GW2 Dungeons in a nutshell

I finally figured out how to explain dungeons in Guild Wars 2.  Previously the best explanation I had was simple chaos and dodging.  My guildmate has a better explanation: It’s like a WoW dungeon when the tank dies.  That was so spot on that I had one of those mind-blowing moments of enlightenment.

Have you ever been doing a dungeon (probably in a pug), had your tank die, and suddenly the mobs are all over your healer or DPS and people just start running around trying to “dodge” the mobs but instead constantly die?  Yeah, that’s Guild Wars 2 dungeons, but all the time.

I miss the ‘holy trinity’ of class archetypes in dungeons.  I don’t miss them in big awesome events like the dragons, when questing/eventing, or in PvP, but I hate the lack of structure in the dungeons.  To some of you that’s heresy, but I find dungeons entirely too spammy and the whole experience feels like everyone is playing a DPS class and just zerging the fight until it’s done.

A solution would be to reduce the damage that mobs do to players, especially those in lighter armor.  People would be able to sit still and focus a little bit more.  The active dodge system should be tactical.  Players should definitely still have to avoid being hit by the red circles, but less random hits dropping people would simply be a lot more fun.

  • I think part of the problem is a lack of dual build. No one wants to run a support build when they’re out solo, and very few are willing to pay a respec cost every time that change between group and solo content.

  • @McJigg: I agree. Although I also think that at times being support doesn’t matter. I play with support people all the time (and play support) and people are still 1 shot and it’s hectic.

  • Dungeons seem to be an increasing source of concern, with almost universal agreement on their lack of interest and appeal. The insta-gib mobs (not even just bosses) are silly, they’re not even making use of the telegraphing to support the dodge system.

    I knew it would end up being a chaotic free-for-all.

    I truly believe Anet thought they could just phone-in the PvE because the PvP would be where their bread and butter would be in the long term. But even WvWvW is emerging as a meaningless door zerg.

    There is nothing wrong with the trinity as a way of representing combat. Not only does it represent the types of things happening in a battle during rules based combat (damage, control, healing) but it provides unique playstyles.

    I’m glad upcoming games like WildStar are embracing the trinity with open arms – combined with more of an action model.

  • Control? Blinds and dazes and other interrupts do nice things.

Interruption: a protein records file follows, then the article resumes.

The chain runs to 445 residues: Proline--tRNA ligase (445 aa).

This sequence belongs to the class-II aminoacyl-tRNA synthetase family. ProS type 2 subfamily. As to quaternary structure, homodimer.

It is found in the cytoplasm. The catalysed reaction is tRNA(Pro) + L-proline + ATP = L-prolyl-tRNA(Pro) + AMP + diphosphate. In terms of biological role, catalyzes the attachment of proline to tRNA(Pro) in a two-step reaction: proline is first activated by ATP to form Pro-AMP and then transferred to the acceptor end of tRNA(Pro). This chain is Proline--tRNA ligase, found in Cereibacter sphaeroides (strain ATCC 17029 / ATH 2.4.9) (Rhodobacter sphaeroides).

I’ve had a much more different experience, even in PUGs, so I dunno what to say.

    Sorrow’s Embrace was interesting, one particular boss had us switching skills each stage to cope with the change, though our PUG had to wipe on each stage and regroup. I’m guessing a more organized group would be sensible enough to arrange to run out and reset if necessary.

    And the amount of coordinated teamwork in this AC explore mode dungeon group is a thing of beauty:

  • For me, with the exception of Ascalon Catacombs have had little issue after we understand the strengths and weaknesses of patrols and the bosses have mostly been cake, save for the weaponmaster boss in Citadel of Flames first “whirlwind” phase.

    I would agree to some extent with the fact that the lower armor classes really need to not get 1-2 shot by things when their endurance is low. The concept of heavy, medium and light armor classes is something the trinity-less system does nothing really to account for. Hell, the game in general does nothing to compensate for the glass-cannon type light armor professions. Which makes those professions a heck of a lot less fun to play the closer you get to 80. This is not just a dungeon issue. It is merely magnified in a dungeon setting.

    Overall, the dungeon encounters tend to be easier than the “trash” packs of monsters that proceed them. (At least in storymode.) With the exception of the “Lovers” in Ascalon Catacombs (both of which can just go to hell.)

    Personally, I believe we are still in the infancy of the dungeon system in GW2. That they become easier, more structured and more manageable when all 5 players involved take great pains on creating a Trait/Skill/Weapon spec that provides synergy with their group. A “dual spec” function would go a good ways in order to solve a lot of the issues with dungeons in general.

    Mostly though, the issue needs to be tuned on a greater scale and on multiple fronts. Dual Spec, encounter damage and player mitigation all need to be tweaked. The latter of which could stand to be done over the entire game however so its not solely a dungeon issue.

  • TA took the cake for me. Our group fought one of those 5 dog packs… they all pounced us (which in all the chaotic dodging is hard to notice, let alone avoid), immediately after 3 of us were taken down by the pounce, which stuns, several exploding plants that had spawned while we were dodging exploded, promptly wiping our entire party in mere seconds, even though we had all been full prior to the coordinated pouncing. There are also the mobs that AE fear, once our entire party was just sitting there, being beaten up as two of them kept us feared for nearly 20 seconds straight, just alternating fears, which apparently don’t REALLY have a cooldown, they can just do that crap whenever they want. Oh there’s ways to counter it, for a short period, doesn’t change how annoying it is to deal with.